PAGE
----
When the leaves turned colour and it was too cold to be on the bike for long, my attention turned to hiking. I did not commit to hiking the equivalent of the distance across Canada, but I did pledge a once-a-week mountain hike, and perhaps a second, not-quite-so-long, second trek each week. Miraculously, the weather has completely, and astonishingly, cooperated. We have yet (touch wood) to have to brave typical Alberta winter temperatures in the minus twenty range. Each week, my hiking partner, Brenda, and I, check the long-range forecast and have so far been thrilled with our luck. More Tuesdays than not, the sun is shining. And on almost every single hike, we’ve had to drop layers as the sun has risen higher in the sky and we’ve trekked along.
Several years ago, my brother bought me a Road ID bracelet for my biking adventures. At the time, my biking partner, Rhonda, and I were meeting once each week for our long ride. In order to do this ride in the safest way possible, we often chose to drive out of the city and to cycle on country roads. The upside to this is the lack of heavy traffic, and the decent sized shoulders for riding. The down side is the lack of cell service for our phones in the less well-travelled areas. We always let someone know where we would be just in case. We also always knew we could be in for a wait if something did happen.
The Road ID bracelet Daniel gave me is one that contains emergency information about me in the off chance I should run into trouble. All kinds of information can be put on the bracelet. Mine has my name, Jim’s name and contact number, and one other emergency contact. The idea is that if I am unable to remember this information, or if I’m in a situation where I’m not responsive enough to do so, someone else can use the bracelet to both communicate with me using my name, to get some help, and to let my family know what is going on.
I love my little bracelet and I wear it anytime I’m off on one of my adventures. As I was coming home from our Tuesday hike this week, I was noticing my bracelet on my arm as I drove. I’m thankful to have it, and to know that if I lose my way or have a breakdown, someone else will be able to help me figure out how to get help. As I drove along, every once in a while glancing at the black band with the blue stripe, I began to think we should all wear such a bracelet, not necessarily for our treks into the woods and onto the country roads, but for all the regular bits of our lives.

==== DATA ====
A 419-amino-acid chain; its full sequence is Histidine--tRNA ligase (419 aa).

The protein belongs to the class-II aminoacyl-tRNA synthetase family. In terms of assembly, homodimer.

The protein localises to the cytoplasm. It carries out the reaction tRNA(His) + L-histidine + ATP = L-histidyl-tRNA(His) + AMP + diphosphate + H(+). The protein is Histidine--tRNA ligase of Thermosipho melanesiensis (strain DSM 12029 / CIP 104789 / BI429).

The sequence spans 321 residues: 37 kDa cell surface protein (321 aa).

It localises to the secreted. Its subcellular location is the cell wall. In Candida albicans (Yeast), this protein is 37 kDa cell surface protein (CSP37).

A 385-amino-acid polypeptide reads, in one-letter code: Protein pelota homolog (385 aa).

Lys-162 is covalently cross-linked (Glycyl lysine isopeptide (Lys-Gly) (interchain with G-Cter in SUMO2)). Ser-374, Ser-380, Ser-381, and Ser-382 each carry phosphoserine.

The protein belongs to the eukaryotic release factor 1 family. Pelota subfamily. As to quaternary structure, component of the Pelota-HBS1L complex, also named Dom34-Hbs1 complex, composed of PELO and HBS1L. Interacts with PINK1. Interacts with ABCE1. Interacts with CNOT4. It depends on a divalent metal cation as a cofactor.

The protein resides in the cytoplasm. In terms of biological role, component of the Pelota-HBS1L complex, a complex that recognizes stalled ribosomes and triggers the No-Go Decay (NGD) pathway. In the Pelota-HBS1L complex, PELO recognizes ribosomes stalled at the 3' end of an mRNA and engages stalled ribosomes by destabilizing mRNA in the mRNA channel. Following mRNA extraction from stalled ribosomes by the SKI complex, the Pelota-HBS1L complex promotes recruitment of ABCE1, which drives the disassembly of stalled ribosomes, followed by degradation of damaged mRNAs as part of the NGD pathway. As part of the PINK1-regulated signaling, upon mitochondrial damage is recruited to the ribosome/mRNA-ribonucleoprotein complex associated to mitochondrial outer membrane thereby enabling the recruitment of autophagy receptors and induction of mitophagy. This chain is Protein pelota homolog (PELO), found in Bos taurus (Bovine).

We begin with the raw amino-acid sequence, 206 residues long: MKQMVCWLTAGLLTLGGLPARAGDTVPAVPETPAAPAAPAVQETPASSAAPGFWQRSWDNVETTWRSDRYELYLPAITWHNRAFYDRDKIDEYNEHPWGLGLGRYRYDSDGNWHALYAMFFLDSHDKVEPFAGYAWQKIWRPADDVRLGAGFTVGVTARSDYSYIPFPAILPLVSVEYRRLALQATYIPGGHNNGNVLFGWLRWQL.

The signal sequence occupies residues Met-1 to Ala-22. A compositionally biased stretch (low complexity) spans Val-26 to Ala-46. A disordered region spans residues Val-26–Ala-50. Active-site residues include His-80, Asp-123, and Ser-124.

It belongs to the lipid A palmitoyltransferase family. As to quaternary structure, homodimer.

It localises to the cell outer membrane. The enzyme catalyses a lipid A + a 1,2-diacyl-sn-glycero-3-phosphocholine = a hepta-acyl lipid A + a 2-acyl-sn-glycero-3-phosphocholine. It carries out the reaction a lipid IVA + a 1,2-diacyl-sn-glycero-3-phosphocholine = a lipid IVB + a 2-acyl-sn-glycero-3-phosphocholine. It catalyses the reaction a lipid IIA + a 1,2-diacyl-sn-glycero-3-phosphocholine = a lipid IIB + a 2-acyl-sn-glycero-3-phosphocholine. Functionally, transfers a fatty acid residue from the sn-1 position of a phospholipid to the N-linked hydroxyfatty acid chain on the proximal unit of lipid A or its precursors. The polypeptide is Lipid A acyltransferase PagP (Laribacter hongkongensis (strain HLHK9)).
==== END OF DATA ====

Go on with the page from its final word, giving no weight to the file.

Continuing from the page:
It’s easy during a quiet meditation to conjure up an image of ourselves at our best. We do this equally well after a great night’s sleep, or during a rejuvenating holiday. We also do it for at least a couple of hours after we’ve made a New Year’s resolution. But when life gets busy, or when we get wrapped up in the busyness in our minds, we can easily forget who we are striving to be. Somehow during these times, all our best laid plans for living our best life fly out the window and we are left resorting to old, familiar responses and habits.
As I drove along, I was imagining instead of me putting my name and contact numbers on my bracelet, I could have it engraved with things that would remind me who I am striving to become. That way, if I happen to get caught up in the bustle of my life, I can just glance down to remind myself of what is really important, or of how I want to show up in this world. Perhaps even more importantly, if one of my family members or close friends notices I’ve lost my way, or have gotten off-track, they will know how to steer me home.
I wondered what I might put on my imaginary ID bracelet. How, after all, do I want to be identified? Who do I want to be gently reminded to be?
I want to be identified as someone who knows her values and her value. I want to stand strong in my beliefs, and also be open-minded enough to understand the views of others and be willing to change my point of view as I evolve. I want those I love to know I love them. I want to work hard to honour and appreciate my body; to stay as active as possible for as long as possible. I want to be adventuresome. I want others to feel safe when they are with me. I want to be identified as someone who is a living example of my beliefs. I want to dance and sing. I want to feel like my actions make a positive difference. I want to do much good, and not much bad. I want to champion others, and not lose myself in the process. I want to be brave. I want to be kind.
These are all ways I want to be, and be known, but it’s a lot to write on a small thin bracelet. All of those words cannot fit. It’s dawned on me what I want is for me to fully be me. If I can do this, I’ll think I’ll be the best version of myself. Perhaps all I really need is to simply put my name on my imaginary bracelet. Perhaps when I lose my way, or forget my dreams, this will be enough to remind me who I am.
Sometimes all we need is for someone to gently call our name, and by doing so invite us to show up as our best self.
My inquiry for you this week is, ‘Whose name am I wearing on my bracelet?’
Elizabeth is a certified professional Leadership Coach, and the owner of Critchley Coaching. She is the founder and president of the Canadian charity, RDL Building Hope Society. She works with corporations, non-profits and the public sector, providing leadership coaching. She creates and facilitates custom workshops for all sizes of groups. She has particular expertise in facilitating Strategic Plans for organizations. Contact Elizabeth to learn how to practice the art of finding yourself.